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Correcting posterior crossbites complicated by class III malocclusions (A new technique)

Suhail A. Khouri

Orthodontist, Ballwin, Missouri, USA

E-mail : suhailkhouri@sbcglobal.net

DOI: 10.15761/DOCR.1000178

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Abstract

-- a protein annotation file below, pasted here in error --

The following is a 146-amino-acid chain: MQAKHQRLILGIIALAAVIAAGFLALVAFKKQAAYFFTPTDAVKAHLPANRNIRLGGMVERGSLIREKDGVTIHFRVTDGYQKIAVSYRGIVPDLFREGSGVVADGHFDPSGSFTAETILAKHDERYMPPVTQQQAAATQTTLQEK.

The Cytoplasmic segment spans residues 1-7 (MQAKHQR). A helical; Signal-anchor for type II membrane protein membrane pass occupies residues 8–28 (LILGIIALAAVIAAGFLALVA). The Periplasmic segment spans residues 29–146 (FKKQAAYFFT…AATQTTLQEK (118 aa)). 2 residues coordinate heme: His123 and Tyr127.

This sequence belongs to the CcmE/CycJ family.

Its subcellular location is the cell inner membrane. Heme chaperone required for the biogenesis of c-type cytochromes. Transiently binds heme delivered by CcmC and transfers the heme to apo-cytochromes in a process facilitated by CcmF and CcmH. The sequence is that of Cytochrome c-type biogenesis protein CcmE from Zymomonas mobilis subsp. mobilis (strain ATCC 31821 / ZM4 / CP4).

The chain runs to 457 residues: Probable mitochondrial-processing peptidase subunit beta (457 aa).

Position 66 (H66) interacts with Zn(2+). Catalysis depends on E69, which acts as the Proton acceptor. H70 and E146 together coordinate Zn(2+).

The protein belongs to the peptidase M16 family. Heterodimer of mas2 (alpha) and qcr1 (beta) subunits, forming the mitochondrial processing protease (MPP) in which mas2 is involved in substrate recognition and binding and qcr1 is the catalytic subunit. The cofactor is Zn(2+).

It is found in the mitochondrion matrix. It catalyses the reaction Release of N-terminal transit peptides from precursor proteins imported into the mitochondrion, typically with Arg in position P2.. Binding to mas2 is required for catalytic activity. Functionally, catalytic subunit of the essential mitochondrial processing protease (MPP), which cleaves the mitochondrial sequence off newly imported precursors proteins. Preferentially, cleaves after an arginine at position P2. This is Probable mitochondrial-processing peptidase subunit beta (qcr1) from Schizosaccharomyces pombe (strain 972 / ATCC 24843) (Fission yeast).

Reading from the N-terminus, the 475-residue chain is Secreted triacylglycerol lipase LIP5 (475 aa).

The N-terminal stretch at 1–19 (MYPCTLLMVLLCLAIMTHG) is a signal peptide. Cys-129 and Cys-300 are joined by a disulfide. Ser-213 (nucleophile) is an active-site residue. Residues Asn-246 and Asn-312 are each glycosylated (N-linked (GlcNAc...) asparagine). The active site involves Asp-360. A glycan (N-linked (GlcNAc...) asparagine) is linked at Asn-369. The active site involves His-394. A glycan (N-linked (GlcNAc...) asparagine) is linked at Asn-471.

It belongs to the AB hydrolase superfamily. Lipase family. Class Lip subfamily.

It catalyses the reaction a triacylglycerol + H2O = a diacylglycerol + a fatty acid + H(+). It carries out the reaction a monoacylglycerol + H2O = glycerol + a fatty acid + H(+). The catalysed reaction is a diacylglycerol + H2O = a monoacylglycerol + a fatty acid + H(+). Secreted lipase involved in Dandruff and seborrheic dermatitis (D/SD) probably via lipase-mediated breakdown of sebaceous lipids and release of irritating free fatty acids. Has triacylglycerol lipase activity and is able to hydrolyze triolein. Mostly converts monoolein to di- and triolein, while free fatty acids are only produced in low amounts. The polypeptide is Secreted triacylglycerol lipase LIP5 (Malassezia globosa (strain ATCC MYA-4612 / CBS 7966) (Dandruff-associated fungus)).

The objective of this study is to introduce a simplified alternative approach to the current modality used in posterior crossbites correction. It is believed that the interlocking relation of posterior teeth cusps, prevents transverse forces of the palatal expanders from eliciting the desired movement, rendering the crossbite correction an oranous task for orthodontists. Thus eliminating this cuspal blockage constitutes a key step to developing a simpler approach for correction. This diagnostic concept has lead the way to formulating an alternative, and clinically convenient treatment technique that not only corrects posterior crossbites, but also effectively corrects the often coexisting class III malocclusion simultaneously. Building composite bite raisers on mandibular posterior teeth, along with the intrusive effects of the V-Bends on super elastic wires, disengage the blocked cusps of posterior teeth, stop the patient’s mandibular shifted occlusion making any transverse corrective forces  more effective in moving the malposed teeth segments.